Only a small proportion of black soldiers served in the famed Army of the Potomac, and Noah Andre Trudeau tells their story in the penultimate essay. His account of the Ninth Corps centers on the Battle of the Crater, the most significant and controversial of the unit’s engagements--and the most costly. Based on Trudeau’s research, “of the 4,500 blacks who battled at the Crater, 1,327 were hit or injured in some way” (p. 112). Trudeau is as careful as Ayers, Thomas, and Rubin to link black military service to a broader search for freedom. He concludes that “the experience of fighting with the Army of the Potomac was central to what the black community hoped would be a transformation of American society” (p. 117).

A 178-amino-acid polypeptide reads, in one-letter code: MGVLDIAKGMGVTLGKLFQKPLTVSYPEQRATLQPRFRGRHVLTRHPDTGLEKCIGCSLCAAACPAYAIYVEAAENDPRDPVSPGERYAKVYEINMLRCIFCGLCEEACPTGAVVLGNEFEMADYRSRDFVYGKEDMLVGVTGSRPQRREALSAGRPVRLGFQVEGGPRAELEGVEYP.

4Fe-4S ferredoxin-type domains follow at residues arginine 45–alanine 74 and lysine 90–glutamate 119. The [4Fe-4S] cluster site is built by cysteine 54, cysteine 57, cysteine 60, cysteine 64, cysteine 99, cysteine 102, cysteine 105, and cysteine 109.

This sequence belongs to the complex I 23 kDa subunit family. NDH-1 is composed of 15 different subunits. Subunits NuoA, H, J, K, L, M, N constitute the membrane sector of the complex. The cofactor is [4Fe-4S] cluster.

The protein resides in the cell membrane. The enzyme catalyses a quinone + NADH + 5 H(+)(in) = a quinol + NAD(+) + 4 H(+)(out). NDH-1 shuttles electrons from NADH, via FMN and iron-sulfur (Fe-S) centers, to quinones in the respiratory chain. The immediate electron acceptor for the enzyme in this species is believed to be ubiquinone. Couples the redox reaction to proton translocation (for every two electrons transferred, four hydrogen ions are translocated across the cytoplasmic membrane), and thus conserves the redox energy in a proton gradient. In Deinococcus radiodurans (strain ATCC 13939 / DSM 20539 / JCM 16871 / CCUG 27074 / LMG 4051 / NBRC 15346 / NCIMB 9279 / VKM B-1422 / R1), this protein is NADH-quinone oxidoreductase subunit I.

In the concluding essay, Eric Foner summarizes findings from his magisterial Reconstruction: America’s Unfinished Revolution, 1863-1877 (1988), using research he painstakingly assembled for Freedom’s Lawmakers: A Directory of Black Officeholders during Reconstruction (1993). Foner gives a collective portrait of 1,465 black officeholders and defends their record against its Dunning school critics. He reiterates powerfully the main theme of the edited collection (and of his entire corpus of work) when he argues that “blacks were major actors of the Reconstruction drama, and their ascent to even limited positions of political power represented a revolution in American government and race relations” (p. 133).